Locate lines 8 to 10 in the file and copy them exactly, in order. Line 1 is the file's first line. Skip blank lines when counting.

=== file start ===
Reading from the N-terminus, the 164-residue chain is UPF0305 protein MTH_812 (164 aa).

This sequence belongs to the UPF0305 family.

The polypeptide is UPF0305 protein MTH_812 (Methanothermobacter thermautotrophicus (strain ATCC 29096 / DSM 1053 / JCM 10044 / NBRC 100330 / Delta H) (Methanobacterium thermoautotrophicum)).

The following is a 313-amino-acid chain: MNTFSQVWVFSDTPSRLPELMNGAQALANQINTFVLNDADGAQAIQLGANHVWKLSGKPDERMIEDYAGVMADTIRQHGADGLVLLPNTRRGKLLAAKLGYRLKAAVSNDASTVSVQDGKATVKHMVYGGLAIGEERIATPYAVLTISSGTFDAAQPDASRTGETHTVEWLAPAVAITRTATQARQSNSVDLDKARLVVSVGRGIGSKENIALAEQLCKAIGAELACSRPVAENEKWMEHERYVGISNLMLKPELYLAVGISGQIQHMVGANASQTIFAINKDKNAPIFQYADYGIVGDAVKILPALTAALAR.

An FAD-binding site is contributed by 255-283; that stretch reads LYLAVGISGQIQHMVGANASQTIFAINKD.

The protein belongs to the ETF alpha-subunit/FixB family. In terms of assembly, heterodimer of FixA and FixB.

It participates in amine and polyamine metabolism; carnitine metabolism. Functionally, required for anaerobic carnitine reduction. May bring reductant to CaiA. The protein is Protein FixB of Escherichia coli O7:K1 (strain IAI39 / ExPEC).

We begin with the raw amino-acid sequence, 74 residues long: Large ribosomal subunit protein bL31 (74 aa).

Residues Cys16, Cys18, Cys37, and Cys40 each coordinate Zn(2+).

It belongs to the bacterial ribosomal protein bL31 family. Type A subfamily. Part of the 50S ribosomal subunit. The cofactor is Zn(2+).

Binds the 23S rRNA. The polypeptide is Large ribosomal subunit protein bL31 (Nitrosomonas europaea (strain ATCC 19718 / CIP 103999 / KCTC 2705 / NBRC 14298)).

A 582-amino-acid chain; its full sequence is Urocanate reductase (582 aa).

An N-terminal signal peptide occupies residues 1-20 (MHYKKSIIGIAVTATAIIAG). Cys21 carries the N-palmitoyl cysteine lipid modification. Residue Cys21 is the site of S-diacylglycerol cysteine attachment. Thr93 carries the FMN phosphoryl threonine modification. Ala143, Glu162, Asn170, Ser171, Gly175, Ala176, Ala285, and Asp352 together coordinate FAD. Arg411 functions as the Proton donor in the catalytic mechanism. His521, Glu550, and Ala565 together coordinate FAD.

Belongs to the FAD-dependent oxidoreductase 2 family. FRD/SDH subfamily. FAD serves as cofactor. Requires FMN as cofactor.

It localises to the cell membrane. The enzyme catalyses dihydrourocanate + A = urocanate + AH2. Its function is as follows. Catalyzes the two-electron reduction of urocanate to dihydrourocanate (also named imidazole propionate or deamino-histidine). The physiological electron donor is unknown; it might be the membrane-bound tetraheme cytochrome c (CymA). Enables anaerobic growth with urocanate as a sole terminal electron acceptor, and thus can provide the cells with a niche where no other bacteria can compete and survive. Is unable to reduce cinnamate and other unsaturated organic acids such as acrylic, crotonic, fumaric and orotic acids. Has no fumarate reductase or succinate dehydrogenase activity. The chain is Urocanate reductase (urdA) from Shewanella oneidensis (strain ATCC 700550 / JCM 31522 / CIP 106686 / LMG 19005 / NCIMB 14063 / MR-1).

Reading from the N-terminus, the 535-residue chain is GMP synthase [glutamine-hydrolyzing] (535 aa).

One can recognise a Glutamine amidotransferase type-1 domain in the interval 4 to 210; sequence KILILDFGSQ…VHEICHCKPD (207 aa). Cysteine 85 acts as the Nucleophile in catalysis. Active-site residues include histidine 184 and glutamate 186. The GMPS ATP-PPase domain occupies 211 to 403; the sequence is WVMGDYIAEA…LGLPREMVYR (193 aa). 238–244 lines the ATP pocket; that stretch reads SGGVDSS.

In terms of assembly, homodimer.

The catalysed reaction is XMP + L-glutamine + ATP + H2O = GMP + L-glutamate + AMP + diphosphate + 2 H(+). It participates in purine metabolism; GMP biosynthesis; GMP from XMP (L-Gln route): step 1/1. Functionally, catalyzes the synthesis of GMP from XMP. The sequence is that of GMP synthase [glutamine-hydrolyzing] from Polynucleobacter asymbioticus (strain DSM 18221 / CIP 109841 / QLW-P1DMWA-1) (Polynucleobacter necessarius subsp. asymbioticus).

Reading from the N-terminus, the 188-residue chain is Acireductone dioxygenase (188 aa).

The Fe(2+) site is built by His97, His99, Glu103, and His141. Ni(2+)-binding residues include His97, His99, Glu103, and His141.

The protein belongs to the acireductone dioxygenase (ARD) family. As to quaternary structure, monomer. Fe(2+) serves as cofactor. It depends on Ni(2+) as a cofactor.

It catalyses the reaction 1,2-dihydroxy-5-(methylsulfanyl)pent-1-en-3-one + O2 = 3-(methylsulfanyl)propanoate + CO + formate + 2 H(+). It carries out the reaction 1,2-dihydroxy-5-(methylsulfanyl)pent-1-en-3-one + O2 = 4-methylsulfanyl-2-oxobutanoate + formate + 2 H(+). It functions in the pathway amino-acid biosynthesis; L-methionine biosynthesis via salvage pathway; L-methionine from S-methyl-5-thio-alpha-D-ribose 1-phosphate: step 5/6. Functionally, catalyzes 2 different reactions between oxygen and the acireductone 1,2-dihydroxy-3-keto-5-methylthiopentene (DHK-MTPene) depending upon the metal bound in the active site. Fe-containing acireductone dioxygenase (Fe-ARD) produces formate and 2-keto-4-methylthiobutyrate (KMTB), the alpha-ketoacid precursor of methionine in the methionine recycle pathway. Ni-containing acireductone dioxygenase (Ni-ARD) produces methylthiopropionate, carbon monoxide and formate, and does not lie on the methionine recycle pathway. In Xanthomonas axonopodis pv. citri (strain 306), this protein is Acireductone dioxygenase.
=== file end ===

We begin with the raw amino-acid sequence, 74 residues long: Large ribosomal subunit protein bL31 (74 aa).

Residues Cys16, Cys18, Cys37, and Cys40 each coordinate Zn(2+).

It belongs to the bacterial ribosomal protein bL31 family. Type A subfamily. Part of the 50S ribosomal subunit. The cofactor is Zn(2+).